With an uncommonly large 4.25-metre beam allied to head height of 2.1 metres on the main deck and 1.92 metres down below, the Atlantis 43 is not just designed to be affordable; it’s also designed to bully its way to the very top of the class for interior volume. That’s certainly evident on the main deck where, despite the provision of very decent external walkways, the saloon enjoys enough space for a proper external galley with sink, barbecue and fridge, plus a large wraparound dining area to starboard and a sun lounger at the co-pilot position.
It also features a very attractive combination of light and visibility, courtesy of large, obstacle-free window panels and a big roof section with electrically retractable soft-top. This roof structure is actually very large in terms of its surface area, extending all the way to the aft bench at the furthest extremity of the saloon, and yet with an impressively low profile allied to a soft top section that is able to retract for at least half of its length, the aesthetic remains very sporty and the headroom remains very generous. In the fully retracted position, it enables the big saloon to offer a very convincing flavour of the open boating experience.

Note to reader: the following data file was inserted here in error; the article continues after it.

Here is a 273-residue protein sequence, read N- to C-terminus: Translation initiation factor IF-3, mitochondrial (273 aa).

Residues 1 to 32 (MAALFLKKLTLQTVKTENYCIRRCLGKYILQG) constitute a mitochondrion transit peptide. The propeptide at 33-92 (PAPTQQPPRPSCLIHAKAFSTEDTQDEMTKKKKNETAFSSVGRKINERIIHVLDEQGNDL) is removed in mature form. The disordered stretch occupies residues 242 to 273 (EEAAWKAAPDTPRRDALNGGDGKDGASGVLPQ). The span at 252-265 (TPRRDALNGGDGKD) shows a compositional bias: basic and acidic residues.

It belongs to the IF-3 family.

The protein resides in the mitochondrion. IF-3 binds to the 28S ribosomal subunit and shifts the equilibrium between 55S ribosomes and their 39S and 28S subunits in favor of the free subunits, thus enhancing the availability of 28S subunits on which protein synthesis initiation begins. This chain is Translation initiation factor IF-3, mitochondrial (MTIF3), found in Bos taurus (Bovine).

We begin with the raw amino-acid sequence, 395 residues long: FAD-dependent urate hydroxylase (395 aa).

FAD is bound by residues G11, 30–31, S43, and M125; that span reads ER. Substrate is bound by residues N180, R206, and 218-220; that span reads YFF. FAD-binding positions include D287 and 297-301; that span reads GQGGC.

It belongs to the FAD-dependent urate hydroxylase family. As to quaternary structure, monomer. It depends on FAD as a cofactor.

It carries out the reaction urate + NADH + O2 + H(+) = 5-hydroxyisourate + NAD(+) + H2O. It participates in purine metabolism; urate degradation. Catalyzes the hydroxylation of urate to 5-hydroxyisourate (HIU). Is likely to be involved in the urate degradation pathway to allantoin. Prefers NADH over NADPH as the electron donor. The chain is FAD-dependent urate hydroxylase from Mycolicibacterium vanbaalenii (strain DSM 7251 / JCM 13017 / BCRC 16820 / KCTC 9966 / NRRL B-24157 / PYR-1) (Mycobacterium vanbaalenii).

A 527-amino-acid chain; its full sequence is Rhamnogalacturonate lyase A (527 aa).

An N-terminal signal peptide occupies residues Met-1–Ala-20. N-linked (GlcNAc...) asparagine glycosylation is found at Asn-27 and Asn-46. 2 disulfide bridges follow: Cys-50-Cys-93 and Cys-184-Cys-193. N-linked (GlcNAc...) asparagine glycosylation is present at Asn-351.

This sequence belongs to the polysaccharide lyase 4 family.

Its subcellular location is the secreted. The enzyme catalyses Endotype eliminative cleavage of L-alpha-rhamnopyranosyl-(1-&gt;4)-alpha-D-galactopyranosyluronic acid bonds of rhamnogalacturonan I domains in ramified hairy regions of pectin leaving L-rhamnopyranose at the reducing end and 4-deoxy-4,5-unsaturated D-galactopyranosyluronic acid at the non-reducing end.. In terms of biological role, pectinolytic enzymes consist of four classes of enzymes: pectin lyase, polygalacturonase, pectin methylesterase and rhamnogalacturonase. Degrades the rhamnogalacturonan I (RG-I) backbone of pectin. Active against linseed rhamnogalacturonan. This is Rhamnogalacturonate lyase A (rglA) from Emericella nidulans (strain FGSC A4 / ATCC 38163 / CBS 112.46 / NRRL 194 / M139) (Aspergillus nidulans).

Up at the helm, the visibility is as good as you would expect, but the proportions of the helm seat on this debut model look a bit off to me. It has plainly been conceived as a two-man bench, but the relative positions of the wheel and throttle place the helmsman right in the centre, making it difficult for a second person to perch alongside without getting in the way. A simple shift to starboard would be a useful improvement in this regard, freeing up some proper seating space for a second man and minimising any interference with the controls.